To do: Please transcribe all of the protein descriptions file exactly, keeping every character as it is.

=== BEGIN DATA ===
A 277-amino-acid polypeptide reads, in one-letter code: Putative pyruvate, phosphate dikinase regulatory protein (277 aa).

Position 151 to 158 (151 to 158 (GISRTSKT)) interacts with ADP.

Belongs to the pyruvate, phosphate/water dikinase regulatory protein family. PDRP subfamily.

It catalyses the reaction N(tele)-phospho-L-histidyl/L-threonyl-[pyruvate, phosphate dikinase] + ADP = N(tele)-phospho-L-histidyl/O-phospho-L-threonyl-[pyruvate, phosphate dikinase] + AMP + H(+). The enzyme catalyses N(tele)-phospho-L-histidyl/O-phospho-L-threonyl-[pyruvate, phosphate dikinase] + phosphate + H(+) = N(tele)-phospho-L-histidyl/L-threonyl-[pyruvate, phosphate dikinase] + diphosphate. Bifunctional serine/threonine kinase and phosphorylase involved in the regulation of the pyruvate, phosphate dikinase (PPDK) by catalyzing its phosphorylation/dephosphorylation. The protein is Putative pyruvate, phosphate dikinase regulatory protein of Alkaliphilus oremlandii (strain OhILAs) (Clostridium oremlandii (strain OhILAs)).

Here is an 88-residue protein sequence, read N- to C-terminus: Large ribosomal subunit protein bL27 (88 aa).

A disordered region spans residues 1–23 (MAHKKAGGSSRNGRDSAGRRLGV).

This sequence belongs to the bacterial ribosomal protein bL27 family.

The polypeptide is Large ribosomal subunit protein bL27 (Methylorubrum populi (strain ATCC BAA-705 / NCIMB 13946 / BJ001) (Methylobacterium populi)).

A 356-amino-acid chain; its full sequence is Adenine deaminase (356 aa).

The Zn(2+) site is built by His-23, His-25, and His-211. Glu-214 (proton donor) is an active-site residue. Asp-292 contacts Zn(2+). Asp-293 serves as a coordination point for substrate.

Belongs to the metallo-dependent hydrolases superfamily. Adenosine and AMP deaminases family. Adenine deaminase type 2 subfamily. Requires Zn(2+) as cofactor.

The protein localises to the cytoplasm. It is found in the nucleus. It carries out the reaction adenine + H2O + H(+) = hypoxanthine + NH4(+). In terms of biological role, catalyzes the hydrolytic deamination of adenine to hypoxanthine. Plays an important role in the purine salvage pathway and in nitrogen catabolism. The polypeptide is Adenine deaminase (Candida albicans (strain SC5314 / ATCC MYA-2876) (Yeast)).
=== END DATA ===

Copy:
A 277-amino-acid polypeptide reads, in one-letter code: Putative pyruvate, phosphate dikinase regulatory protein (277 aa).

Position 151 to 158 (151 to 158 (GISRTSKT)) interacts with ADP.

Belongs to the pyruvate, phosphate/water dikinase regulatory protein family. PDRP subfamily.

It catalyses the reaction N(tele)-phospho-L-histidyl/L-threonyl-[pyruvate, phosphate dikinase] + ADP = N(tele)-phospho-L-histidyl/O-phospho-L-threonyl-[pyruvate, phosphate dikinase] + AMP + H(+). The enzyme catalyses N(tele)-phospho-L-histidyl/O-phospho-L-threonyl-[pyruvate, phosphate dikinase] + phosphate + H(+) = N(tele)-phospho-L-histidyl/L-threonyl-[pyruvate, phosphate dikinase] + diphosphate. Bifunctional serine/threonine kinase and phosphorylase involved in the regulation of the pyruvate, phosphate dikinase (PPDK) by catalyzing its phosphorylation/dephosphorylation. The protein is Putative pyruvate, phosphate dikinase regulatory protein of Alkaliphilus oremlandii (strain OhILAs) (Clostridium oremlandii (strain OhILAs)).

Here is an 88-residue protein sequence, read N- to C-terminus: Large ribosomal subunit protein bL27 (88 aa).

A disordered region spans residues 1–23 (MAHKKAGGSSRNGRDSAGRRLGV).

This sequence belongs to the bacterial ribosomal protein bL27 family.

The polypeptide is Large ribosomal subunit protein bL27 (Methylorubrum populi (strain ATCC BAA-705 / NCIMB 13946 / BJ001) (Methylobacterium populi)).

A 356-amino-acid chain; its full sequence is Adenine deaminase (356 aa).

The Zn(2+) site is built by His-23, His-25, and His-211. Glu-214 (proton donor) is an active-site residue. Asp-292 contacts Zn(2+). Asp-293 serves as a coordination point for substrate.

Belongs to the metallo-dependent hydrolases superfamily. Adenosine and AMP deaminases family. Adenine deaminase type 2 subfamily. Requires Zn(2+) as cofactor.

The protein localises to the cytoplasm. It is found in the nucleus. It carries out the reaction adenine + H2O + H(+) = hypoxanthine + NH4(+). In terms of biological role, catalyzes the hydrolytic deamination of adenine to hypoxanthine. Plays an important role in the purine salvage pathway and in nitrogen catabolism. The polypeptide is Adenine deaminase (Candida albicans (strain SC5314 / ATCC MYA-2876) (Yeast)).